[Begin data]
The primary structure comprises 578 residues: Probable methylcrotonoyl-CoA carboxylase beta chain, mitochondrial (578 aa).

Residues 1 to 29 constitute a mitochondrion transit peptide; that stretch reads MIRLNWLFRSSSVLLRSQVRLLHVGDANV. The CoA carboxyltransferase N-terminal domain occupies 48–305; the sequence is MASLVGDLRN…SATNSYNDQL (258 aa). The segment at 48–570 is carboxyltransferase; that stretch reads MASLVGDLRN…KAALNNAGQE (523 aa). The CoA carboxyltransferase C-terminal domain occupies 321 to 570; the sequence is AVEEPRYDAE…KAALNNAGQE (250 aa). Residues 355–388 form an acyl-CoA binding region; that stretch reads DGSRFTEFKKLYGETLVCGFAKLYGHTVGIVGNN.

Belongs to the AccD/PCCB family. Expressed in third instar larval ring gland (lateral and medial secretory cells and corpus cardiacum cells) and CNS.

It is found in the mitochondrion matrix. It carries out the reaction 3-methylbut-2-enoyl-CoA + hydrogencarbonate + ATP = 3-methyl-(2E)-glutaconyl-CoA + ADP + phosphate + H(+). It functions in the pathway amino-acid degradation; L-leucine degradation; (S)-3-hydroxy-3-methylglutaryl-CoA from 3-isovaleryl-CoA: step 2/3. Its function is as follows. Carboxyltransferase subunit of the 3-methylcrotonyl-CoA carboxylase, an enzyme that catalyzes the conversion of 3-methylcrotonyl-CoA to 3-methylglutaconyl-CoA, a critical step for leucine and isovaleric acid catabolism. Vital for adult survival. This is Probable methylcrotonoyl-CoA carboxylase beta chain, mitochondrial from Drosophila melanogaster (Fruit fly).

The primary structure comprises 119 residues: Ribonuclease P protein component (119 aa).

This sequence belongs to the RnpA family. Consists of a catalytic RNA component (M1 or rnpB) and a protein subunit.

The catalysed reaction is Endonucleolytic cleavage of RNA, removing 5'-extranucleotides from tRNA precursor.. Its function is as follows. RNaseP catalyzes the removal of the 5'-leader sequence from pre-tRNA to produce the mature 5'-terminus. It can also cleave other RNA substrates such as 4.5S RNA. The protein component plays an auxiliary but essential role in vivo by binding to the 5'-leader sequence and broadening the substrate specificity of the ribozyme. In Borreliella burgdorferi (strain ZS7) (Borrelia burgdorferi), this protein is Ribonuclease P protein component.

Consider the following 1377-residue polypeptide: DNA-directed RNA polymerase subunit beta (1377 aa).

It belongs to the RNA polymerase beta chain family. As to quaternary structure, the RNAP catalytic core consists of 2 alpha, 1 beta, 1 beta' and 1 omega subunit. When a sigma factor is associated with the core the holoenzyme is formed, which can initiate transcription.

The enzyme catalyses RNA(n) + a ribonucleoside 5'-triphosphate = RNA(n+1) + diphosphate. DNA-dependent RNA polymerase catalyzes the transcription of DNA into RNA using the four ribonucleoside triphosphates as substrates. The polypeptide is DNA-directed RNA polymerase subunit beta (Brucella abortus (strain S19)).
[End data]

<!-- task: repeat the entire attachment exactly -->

The primary structure comprises 578 residues: Probable methylcrotonoyl-CoA carboxylase beta chain, mitochondrial (578 aa).

Residues 1 to 29 constitute a mitochondrion transit peptide; that stretch reads MIRLNWLFRSSSVLLRSQVRLLHVGDANV. The CoA carboxyltransferase N-terminal domain occupies 48–305; the sequence is MASLVGDLRN…SATNSYNDQL (258 aa). The segment at 48–570 is carboxyltransferase; that stretch reads MASLVGDLRN…KAALNNAGQE (523 aa). The CoA carboxyltransferase C-terminal domain occupies 321 to 570; the sequence is AVEEPRYDAE…KAALNNAGQE (250 aa). Residues 355–388 form an acyl-CoA binding region; that stretch reads DGSRFTEFKKLYGETLVCGFAKLYGHTVGIVGNN.

Belongs to the AccD/PCCB family. Expressed in third instar larval ring gland (lateral and medial secretory cells and corpus cardiacum cells) and CNS.

It is found in the mitochondrion matrix. It carries out the reaction 3-methylbut-2-enoyl-CoA + hydrogencarbonate + ATP = 3-methyl-(2E)-glutaconyl-CoA + ADP + phosphate + H(+). It functions in the pathway amino-acid degradation; L-leucine degradation; (S)-3-hydroxy-3-methylglutaryl-CoA from 3-isovaleryl-CoA: step 2/3. Its function is as follows. Carboxyltransferase subunit of the 3-methylcrotonyl-CoA carboxylase, an enzyme that catalyzes the conversion of 3-methylcrotonyl-CoA to 3-methylglutaconyl-CoA, a critical step for leucine and isovaleric acid catabolism. Vital for adult survival. This is Probable methylcrotonoyl-CoA carboxylase beta chain, mitochondrial from Drosophila melanogaster (Fruit fly).

The primary structure comprises 119 residues: Ribonuclease P protein component (119 aa).

This sequence belongs to the RnpA family. Consists of a catalytic RNA component (M1 or rnpB) and a protein subunit.

The catalysed reaction is Endonucleolytic cleavage of RNA, removing 5'-extranucleotides from tRNA precursor.. Its function is as follows. RNaseP catalyzes the removal of the 5'-leader sequence from pre-tRNA to produce the mature 5'-terminus. It can also cleave other RNA substrates such as 4.5S RNA. The protein component plays an auxiliary but essential role in vivo by binding to the 5'-leader sequence and broadening the substrate specificity of the ribozyme. In Borreliella burgdorferi (strain ZS7) (Borrelia burgdorferi), this protein is Ribonuclease P protein component.

Consider the following 1377-residue polypeptide: DNA-directed RNA polymerase subunit beta (1377 aa).

It belongs to the RNA polymerase beta chain family. As to quaternary structure, the RNAP catalytic core consists of 2 alpha, 1 beta, 1 beta' and 1 omega subunit. When a sigma factor is associated with the core the holoenzyme is formed, which can initiate transcription.

The enzyme catalyses RNA(n) + a ribonucleoside 5'-triphosphate = RNA(n+1) + diphosphate. DNA-dependent RNA polymerase catalyzes the transcription of DNA into RNA using the four ribonucleoside triphosphates as substrates. The polypeptide is DNA-directed RNA polymerase subunit beta (Brucella abortus (strain S19)).